The fastest we could get the Nikon Coolpix S4150 to start up and take a focused picture was 3.5 seconds. The actual start up time isn't that bad but if you press the shutter release button to focus and shoot before the camera is ready, it won't do anything.

Nikon Coolpix S4150 Nikon Coolpix S4150
Side Front

To enter the playback menu, press the bottom button on the back of the S4150. The most recent picture you took will be displayed on the screen and you'll see a menu arrow at the bottom. To the right is a tab with a star on it. Here you can give your pictures star ratings to prioritise them and make them easier to find when you're looking for them on your computer using ViewNX. You can also view your favourite pictures by pressing the playback button again. We really like the idea of the auto sort mode in the same menu. It divides the pictures up depending on the mode you were in when you took the picture.

Erasing pictures on the Nikon Coolpix S4150 isn't an easy feat. The pictures scroll along nicely for you to look at them and deleting one or all is an easy enough thing to do. Erasing selected pictures can be difficult though. You have to scroll through the pictures by swiping the pen or your finger along the screen - much the same way you view pictures on a smart phone. To delete selected pictures simply tap the one you wish to delete and a small tick will appear in the top left corner. However, should you create any type of movement on the screen with the pen or your finger when selecting the picture, the camera assumes you wish to move onto the next picture. It took us 5 minutes to delete 55 pictures.

The documentation included in the Nikon Coolpix S4150 box includes the basics needed for getting you going. All the in-depth information is found on the user manual that's on the included CD. Another CD holds the ViewNX 2 software which is Nikon's tagging and basic editing program. You certainly don't need to install it, but if you don't have anything like it, it can make life easier. You also get the appropriate chargers which connect to the USB cable to reduce cables and allow charging from a computer.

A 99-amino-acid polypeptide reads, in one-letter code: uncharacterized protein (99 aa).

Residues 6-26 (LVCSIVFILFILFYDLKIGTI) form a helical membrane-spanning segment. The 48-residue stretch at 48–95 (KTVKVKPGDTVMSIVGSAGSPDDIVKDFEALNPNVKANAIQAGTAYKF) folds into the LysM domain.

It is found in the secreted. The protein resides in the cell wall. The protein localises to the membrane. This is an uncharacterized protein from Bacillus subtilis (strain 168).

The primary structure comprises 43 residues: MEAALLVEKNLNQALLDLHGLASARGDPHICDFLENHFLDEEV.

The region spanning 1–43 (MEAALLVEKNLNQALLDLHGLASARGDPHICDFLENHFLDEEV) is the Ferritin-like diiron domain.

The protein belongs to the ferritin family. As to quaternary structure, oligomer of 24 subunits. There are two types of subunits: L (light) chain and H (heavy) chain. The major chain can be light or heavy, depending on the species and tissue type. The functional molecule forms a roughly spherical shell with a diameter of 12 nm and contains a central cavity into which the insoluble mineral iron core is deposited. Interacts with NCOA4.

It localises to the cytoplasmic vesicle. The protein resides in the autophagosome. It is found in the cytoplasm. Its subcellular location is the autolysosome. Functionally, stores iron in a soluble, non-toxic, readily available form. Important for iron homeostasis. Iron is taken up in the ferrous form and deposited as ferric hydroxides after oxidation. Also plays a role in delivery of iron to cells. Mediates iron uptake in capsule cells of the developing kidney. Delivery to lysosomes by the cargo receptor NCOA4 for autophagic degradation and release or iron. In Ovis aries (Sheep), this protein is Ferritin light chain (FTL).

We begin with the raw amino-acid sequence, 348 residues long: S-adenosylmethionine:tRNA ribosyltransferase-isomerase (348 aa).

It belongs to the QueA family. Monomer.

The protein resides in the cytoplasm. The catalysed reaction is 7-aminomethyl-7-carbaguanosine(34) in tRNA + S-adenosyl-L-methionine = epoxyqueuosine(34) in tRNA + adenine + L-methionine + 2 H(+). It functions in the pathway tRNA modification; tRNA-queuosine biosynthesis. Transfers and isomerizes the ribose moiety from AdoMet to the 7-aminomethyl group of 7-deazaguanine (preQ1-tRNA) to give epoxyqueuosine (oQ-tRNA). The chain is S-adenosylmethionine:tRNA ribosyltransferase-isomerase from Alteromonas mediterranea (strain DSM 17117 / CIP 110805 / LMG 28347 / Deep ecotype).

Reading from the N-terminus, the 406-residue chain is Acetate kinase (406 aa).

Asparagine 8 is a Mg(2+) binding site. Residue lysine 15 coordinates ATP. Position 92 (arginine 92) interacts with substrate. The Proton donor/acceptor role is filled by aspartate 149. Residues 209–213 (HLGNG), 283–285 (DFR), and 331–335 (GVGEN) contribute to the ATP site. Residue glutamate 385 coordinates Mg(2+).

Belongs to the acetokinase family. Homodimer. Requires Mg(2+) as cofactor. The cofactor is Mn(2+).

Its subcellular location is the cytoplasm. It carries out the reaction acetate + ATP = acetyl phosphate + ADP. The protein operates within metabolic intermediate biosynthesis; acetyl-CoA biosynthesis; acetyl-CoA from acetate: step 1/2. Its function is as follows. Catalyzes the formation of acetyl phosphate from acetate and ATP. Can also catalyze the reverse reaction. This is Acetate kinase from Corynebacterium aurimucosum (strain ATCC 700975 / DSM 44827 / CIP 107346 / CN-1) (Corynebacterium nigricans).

There's also a USB cable for linking directly to a television, however the cables on the opposing end are analogue so you lose the digital video quality straight away. Also, there's only a white audio cable meaning the sound will be mono. Considering Nikon are pushing the video capability with stereo sound, they don't give you the option to see it out of the box.

It seems bad to end on a negative point, especially as the Nikon Coolpix S4150 is a nice little camera. There's plenty going for it features-wise so don't write it off until we've got through the image quality test.

Image Quality

All of the sample images in this Review were taken using the 14 megapixel High JPEG setting, which gives an average image size of around 5Mb.

When we took our time with the Nikon Coolpix S4150 we were happy enough with what we got but if we were simply snapping, the results were more hit and miss. Low ISO is satisfying but not great. At full magnification, we found that there's still a degree of detail loss and even at ISO 80 we could see signs of salt and pepper noise creeping in to low key areas.